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Wu-Tang Clan – Enter the Wu-Tang (36 Chambers)

February 16, 2015

[Album 377/1001]

Q: What do the films Super Troopers (2001), We’re the Millers (2013), and the album Enter the Wu-Tang (1993) have in common?

A: These three clips.

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1. Super Troopers
The scene where the officer has to say “meow” 10 times during a roadside stop.

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2. We’re the Millers
The ‘No Ragrets’ character that finishes every sentence with the (possibly rhetorical) question, “know what I’m sayin?”

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3. Wu-Tang, Can It Be All So Simple
I assume the 2 million other purchasers of this album did the same I thing I did upon hearing the interview at the end of this track: started keeping track of the number of times “know what I’m sayin?” was asked.220px-Wu-TangClanEntertheWu-Tangalbumcover

At first, I was worried they weren’t going to make it to the elusive 10 count.  But then towards the end, the phrase started getting dropped more frequently.  After a final flurry in the closing seconds, they hit the magic #10 just in time!

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Much like the two comedies above, I think I entered the 36 Chambers with reasonably low expectations and ended up having a lot of fun.

The strength of the record & films can be attributed to the strength of the ensemble of performers, with obnoxious characters stealing the show in each case (Farva, No Ragrets guy, and ODB respectively).

And like Super Troopers & We’re The Millers, I’ll look forward revisiting this one every few years.

Know what I’m sayin?

Meow.

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From → 1990s

19 Comments
  1. Thanks for a glimpse into a mysterious alien world.

  2. Hmm, I like this one quite a lot, I think it deserves more words. C.R.E.A.M. is one of the few hip-hop songs that gets me emotional every time. I think the main strength of the album is how good the atmosphere created by the beats matches the one created by the rapping and the lyrics. 9 MC-s and they’re all used at the right times.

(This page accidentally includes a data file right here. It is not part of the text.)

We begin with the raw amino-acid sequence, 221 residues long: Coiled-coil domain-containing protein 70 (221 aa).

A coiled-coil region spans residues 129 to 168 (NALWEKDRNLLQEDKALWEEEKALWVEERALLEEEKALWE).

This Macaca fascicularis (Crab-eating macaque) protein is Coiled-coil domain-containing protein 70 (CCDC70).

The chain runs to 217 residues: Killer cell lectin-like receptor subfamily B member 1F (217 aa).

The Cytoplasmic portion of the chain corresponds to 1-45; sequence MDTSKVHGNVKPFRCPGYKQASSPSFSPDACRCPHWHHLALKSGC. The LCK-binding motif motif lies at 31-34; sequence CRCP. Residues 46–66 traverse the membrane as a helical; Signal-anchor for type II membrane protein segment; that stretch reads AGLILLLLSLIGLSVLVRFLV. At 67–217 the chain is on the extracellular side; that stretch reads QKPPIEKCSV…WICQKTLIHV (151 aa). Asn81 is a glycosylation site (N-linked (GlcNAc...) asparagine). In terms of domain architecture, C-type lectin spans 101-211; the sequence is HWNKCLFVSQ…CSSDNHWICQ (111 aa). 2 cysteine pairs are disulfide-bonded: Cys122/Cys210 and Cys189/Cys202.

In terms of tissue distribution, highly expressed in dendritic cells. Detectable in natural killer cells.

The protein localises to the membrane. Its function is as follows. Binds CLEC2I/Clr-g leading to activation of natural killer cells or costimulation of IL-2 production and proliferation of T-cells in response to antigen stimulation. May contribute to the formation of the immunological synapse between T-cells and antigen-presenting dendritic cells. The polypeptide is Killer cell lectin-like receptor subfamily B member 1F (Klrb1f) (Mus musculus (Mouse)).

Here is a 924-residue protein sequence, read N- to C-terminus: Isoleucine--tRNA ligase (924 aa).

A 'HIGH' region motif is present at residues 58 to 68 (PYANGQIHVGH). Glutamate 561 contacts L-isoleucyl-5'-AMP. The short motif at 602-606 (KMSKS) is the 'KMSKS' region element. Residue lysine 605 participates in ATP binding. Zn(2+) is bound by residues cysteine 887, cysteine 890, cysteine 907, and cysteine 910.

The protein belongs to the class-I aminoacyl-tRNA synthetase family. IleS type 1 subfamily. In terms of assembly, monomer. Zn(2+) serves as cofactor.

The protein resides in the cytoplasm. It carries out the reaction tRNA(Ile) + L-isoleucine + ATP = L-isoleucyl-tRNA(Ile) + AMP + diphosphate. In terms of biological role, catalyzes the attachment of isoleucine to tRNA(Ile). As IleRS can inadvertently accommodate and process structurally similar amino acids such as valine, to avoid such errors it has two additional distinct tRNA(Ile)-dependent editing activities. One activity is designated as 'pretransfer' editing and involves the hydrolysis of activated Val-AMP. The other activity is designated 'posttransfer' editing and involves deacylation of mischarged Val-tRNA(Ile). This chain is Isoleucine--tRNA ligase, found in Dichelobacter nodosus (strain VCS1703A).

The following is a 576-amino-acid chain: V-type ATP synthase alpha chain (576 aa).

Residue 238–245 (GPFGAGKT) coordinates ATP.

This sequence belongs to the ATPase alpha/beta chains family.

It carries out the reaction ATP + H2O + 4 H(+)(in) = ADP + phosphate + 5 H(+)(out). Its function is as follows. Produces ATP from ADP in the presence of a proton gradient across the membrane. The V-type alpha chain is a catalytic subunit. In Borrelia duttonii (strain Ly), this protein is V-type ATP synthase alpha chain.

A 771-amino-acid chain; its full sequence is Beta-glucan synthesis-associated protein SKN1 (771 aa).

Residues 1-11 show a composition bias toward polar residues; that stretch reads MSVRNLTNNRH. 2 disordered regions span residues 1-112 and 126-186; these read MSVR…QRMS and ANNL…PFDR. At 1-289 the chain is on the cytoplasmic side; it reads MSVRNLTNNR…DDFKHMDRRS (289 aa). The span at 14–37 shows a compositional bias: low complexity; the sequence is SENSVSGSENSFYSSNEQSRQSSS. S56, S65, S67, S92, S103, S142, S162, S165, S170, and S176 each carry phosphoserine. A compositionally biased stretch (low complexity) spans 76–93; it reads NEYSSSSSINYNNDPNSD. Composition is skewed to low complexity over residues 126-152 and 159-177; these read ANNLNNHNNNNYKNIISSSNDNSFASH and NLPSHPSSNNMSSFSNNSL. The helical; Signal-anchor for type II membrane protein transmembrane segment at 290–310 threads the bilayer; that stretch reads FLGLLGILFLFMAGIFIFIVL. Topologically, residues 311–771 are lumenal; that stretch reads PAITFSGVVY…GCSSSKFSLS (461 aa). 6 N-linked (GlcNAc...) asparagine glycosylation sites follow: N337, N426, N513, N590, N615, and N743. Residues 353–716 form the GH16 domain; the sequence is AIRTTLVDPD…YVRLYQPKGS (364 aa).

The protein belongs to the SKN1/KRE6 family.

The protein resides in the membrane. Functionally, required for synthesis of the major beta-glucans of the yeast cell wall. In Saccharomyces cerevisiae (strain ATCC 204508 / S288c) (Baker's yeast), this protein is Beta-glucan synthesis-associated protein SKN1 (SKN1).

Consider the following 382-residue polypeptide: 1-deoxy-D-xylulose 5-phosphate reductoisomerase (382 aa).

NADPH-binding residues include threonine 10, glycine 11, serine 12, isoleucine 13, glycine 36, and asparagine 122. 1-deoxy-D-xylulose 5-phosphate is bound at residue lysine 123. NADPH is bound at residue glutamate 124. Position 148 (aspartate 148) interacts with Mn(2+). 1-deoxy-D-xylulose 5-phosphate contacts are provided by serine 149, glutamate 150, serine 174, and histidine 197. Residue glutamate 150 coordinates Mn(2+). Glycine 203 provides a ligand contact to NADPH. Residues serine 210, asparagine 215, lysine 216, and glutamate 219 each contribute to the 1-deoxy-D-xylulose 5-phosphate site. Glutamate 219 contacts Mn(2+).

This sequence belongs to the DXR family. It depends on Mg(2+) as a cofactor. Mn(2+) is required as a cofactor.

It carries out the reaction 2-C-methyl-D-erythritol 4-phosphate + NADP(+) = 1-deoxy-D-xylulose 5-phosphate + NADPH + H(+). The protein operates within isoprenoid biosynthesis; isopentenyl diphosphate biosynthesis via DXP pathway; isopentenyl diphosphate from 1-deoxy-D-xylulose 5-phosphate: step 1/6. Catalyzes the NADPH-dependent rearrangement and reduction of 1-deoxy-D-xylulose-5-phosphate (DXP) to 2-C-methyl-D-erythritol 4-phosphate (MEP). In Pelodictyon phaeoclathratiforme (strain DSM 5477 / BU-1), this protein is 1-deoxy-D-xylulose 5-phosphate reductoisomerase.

• Then more words you shall receive!

      You’re spot on Ovidiu with the well timed use of each vocalist.

      On the first listen, I found ODB annoying but then I started to look forward to his sing-song, gruff delivery. I don’t think I’d ever be able to listen to a full ODB record but in those short doses, it was really effective. Sort of like successful sitcoms – the lead character has to be relatively low key but then have the wacky sidekicks (Seinfeld with Kramer, Frasier with Niles…)

      Method Man’s force-feeding threat might also be the most creative torture since Alan Rickman’s threat to cut Robin Hood’s heart out with a spoon.

      The beats were solid throughout – I couldn’t figure out why I liked the ‘can it be all so simple’ beat so much. It turns out, it’s the beat Lauryn Hill used in Ex-Factor, easily one of my Top 5 Breakup songs!
      A few Wu-Tang solo records (GZA, Raekwon, Method Man) are also on the list so I’m curious to see how they compare to this group effort.

      • Nice writing! I fully agree with your thoughts on ODB and wish I could’ve come up with the Kramer comparison myself. The Wu did the debut and then the 5 most important MC-s all went solo (Method Man, ODB, Raekwon, GZA and Ghostface Killah) with acclaimed results. So in a way, it makes sense to hear those 5 albums before hearing Wu’s 2nd, since they came earlier chronologically and they all feature pretty much every member as well as RZA beats & production.

      • Sounds like I’ll start with Tical before moving on to Only built 4 cuban linx & liquid swords – thanks for the suggestion!

  3. I’m a big fan of this one. Not many hip hop albums I rate as high as this one. It captures a real moment … tension and a load o’ fun, knowhattasayin’? Stick with the Wu – they go on to offer a lot over the next 20+ years.

  4. That “not so funny MEOW is it” scene always cracks me up. This was a clever post – I enjoyed it a lot.

  5. I never got this one. Great linkage though!

  6. I own all the Wu main albums, and a few of the solo ones too, and this one holds first place for me, i think, for number of spins. Just a classic. I usually skip over the bit with the threats of violence (that juvenile stuff is only funny the first time, maybe) but there’s so much here that’s just so classic THEM. Ovidiu Boar nailed it, in the comments above.

  7. Tremendous record, one of my favourites. Love the martial arts stuff and the grimy feel throughout. A hip hop classic for a reason.

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